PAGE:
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Fall Foliage on Blue Ridge Parkway

posted Oct 13, 2015, 7:01 AM by Justin P   [ updated Oct 21, 2015, 5:24 PM ]
This past weekend, I headed to the mountains of NC to see some early fall colors along the highest parts of the Blue Ridge Parkway.  I left Friday evening after work and stayed at the Ramada in Maggie Valley.  Saturday morning, I woke up early, had breakfast at the hotel and took US-276 up towards the Blue Ridge Parkway.  The sun rose right about when I hit the parkway, but cloudy skies prevented viewing it.  I drove southbound on the parkway to the Graveyard Fields Overlook at milepost 418.8.

Surprisingly, there were only a couple other cars here; usually this parking lot is packed.  But I had never gotten here so early, and the dreary weather may have kept people away.  The fall color from the overlook looking into Graveyard Fields was absolutely beautiful.

Some clouds were lingering among the peaks, but the visibility was still good.

After enjoying the beautiful colors and getting some pictures, I started hiking down the Graveyard Fields Loop Trail (#358) to the bridge over Yellowstone Prong.

From here, I turned right and followed the stairs down to the base of Second Falls.  This waterfall is usually very crowded, but for once, I had it to myself.

After a couple pictures, I headed back up the trail and continued on the loop trail in the counter clockwise direction.  In half-mile or so, I got on the Upper Falls Trail (#358A) and made the three-quarter mile hike to the waterfall.  Except for a group of people who were packing up their campsite, I didn’t see anyone else along this trail either.  By the time I got to the waterfall, it had started raining, though not too hard.  I climbed over slippery rocks to get to the base of the falls for some pictures.

Then I decided to cross the creek and get some pictures from a little closer.  The creek crossing wasn’t too bad, even in the higher water, but the slippery rocks on the other side of the creek were quite treacherous.

I scrambled up a bit to get some pictures of the water from close-up, then had to get back down to the creek and get across.  I decided the safest thing would be to butt-slide back down the rocks; I managed to stop myself just before hitting the creek and only got my butt wet.  I crossed back over the creek and then started hiking back.  There was one tree along this section that had the most beautiful red leaves.

When I got back to Graveyard Fields Loop Trail, I turned right to finish up the loop.  And crossing back over Yellowstone Prong on the footbridge, I could see more beautiful colors looking upstream.

Soon, I was back at the car as the rain picked up more and more.  I made the short drive up the parkway to the Looking Glass Overlook at milepost 417.  I waited in the car for a bit, hoping the rain was stop, but it became clear that wasn’t going to happen.  There were no views of Looking Glass Rock through the dense fog, so I hiked across the road to the Mountains-to-Sea Trail and headed towards Skinny Dip Falls.  It was a short walk to the waterfall, which was flowing much more than the last time I had visited.

Despite the rain, I got a couple quick pictures, then crossed the bridge over the roaring Yellowstone Prong.  I climbed up a bit to get some pictures from close up.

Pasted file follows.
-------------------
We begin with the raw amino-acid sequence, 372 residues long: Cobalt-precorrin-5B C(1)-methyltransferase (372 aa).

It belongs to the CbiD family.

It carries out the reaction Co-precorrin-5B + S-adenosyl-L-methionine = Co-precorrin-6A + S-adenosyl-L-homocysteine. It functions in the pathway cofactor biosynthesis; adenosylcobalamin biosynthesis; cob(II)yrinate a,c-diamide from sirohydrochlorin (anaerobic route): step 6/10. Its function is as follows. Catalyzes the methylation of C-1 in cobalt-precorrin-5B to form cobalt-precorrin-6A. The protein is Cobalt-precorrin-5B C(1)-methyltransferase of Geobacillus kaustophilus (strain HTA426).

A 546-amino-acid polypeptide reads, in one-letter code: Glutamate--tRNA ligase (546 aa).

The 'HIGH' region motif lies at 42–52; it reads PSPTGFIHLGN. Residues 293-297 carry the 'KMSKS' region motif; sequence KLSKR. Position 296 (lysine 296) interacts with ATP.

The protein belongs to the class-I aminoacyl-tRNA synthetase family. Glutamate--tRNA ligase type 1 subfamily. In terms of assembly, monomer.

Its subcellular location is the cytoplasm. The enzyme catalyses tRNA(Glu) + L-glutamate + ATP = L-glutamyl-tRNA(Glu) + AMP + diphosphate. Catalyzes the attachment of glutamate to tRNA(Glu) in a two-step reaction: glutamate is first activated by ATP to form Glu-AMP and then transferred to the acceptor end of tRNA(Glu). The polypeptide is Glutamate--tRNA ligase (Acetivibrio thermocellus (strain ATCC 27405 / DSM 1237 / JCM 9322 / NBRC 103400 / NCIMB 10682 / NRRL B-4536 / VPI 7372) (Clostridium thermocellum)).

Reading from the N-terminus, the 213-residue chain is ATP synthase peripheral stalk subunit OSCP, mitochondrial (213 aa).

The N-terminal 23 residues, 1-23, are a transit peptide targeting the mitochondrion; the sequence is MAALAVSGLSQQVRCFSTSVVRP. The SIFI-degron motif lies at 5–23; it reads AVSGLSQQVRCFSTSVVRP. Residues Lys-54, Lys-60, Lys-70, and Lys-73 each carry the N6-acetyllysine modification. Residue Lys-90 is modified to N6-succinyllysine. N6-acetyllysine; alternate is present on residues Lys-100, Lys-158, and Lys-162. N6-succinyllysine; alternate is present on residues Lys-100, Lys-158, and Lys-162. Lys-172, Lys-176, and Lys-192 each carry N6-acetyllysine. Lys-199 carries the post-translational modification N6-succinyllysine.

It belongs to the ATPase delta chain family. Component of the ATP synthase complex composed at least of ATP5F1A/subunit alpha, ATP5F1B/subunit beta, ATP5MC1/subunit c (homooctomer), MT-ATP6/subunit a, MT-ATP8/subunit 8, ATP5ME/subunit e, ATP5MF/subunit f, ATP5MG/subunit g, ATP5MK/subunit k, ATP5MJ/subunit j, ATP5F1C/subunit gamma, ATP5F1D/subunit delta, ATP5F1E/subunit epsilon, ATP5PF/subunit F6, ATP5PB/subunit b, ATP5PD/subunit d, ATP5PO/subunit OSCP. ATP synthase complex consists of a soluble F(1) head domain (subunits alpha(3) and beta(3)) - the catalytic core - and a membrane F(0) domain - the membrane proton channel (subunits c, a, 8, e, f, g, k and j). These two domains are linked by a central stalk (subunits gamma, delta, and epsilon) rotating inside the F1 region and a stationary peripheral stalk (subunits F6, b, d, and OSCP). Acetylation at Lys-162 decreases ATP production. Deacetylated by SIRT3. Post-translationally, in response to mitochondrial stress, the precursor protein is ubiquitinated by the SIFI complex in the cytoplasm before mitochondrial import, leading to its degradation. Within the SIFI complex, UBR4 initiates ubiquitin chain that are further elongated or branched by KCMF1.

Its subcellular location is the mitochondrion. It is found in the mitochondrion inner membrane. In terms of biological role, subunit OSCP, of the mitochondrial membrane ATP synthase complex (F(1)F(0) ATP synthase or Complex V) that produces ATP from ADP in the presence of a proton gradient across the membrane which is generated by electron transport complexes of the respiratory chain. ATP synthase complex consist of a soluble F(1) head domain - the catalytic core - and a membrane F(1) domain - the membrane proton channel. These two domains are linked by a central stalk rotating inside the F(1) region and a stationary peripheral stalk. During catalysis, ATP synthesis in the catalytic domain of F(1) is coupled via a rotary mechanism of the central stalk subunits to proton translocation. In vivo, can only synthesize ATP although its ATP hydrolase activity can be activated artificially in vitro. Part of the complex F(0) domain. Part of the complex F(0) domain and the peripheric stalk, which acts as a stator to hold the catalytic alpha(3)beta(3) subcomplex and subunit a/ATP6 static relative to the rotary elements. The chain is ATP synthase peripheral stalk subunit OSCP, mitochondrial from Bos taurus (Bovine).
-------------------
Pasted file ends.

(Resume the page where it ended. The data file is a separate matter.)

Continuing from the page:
It was raining pretty hard, so I wasn’t sure what to do.  The clouds were thick, so there was no point in driving along  the parkway, so I decided to just keep hiking along the Mountains-to-Sea Trail, hoping that the rain would finally quit.  There were a couple points where it seemed it was going to break and then it would start raining harder.  By the time I got back to near Second Falls, it was pretty much a downpour.  So I just started heading back.  It was still raining heavily by the time I got back to the car.  I drove a little further up the parkway and parked at Devil’s Courthouse.  Since eating outside wasn’t too appealing, I ate my lunch in the car.  The clouds had thinned enough that I could see Devil’s Courthouse, though it was a very misty view.

After lunch, I got on NC-215 going north and planned to get a couple more waterfalls.  I first stopped at the roadside camping area that is the trailhead for Wildcat Falls.  However, Bubbling Spring Branch was a raging torrent and there was no way I could get across safely.  I headed a little further down the road and stopped at Bubbling Spring Cascades.  The water level was way up, and along with the beautiful fall foliage, made for a spectacular scene.

I climbed down from the road to get a shot from closer up, but the whole area down here was flooded and there was no way to get across.  I was really striking out on getting these waterfalls.  I did find a small waterfall on a tributary of West Fork Pigeon River, just about a quarter-mile south of the pull-off for Bubbling Spring Branch Cascades.

The tributary is not marked on the topo map and I suspect that it doesn't exit in lower water levels.  But it was worth a stop today and the foliage along NC-215 was just beautiful.

I had planned to get Upper and Lower Waterfalls on Bubbling Spring Branch, but with the water level so high, I knew I would never be able to make it.  So I gave up and went back to the Blue Ridge Parkway, heading southbound.  For 15 miles or so, the road was extremely foggy with very poor visibility.  Finally, as the road headed down in elevation, visibility improved.  I stopped at the Mt. Lynn Lowry to view Woodfin Cascades.  Even in the high water, the waterfall was barely visible behind the leaves.

I think that the only way to see Woodfin Cascades is in the winter or early spring when the leaves are down.  It's too bad as it would have been scenic with the fall color.  I also made a couple more quick stops at some overlooks.  First, Thunder Struck Ridge overlook.

Then I stopped at Fed Cove Overlook, which is the general area of the headwaters of Soco Creek.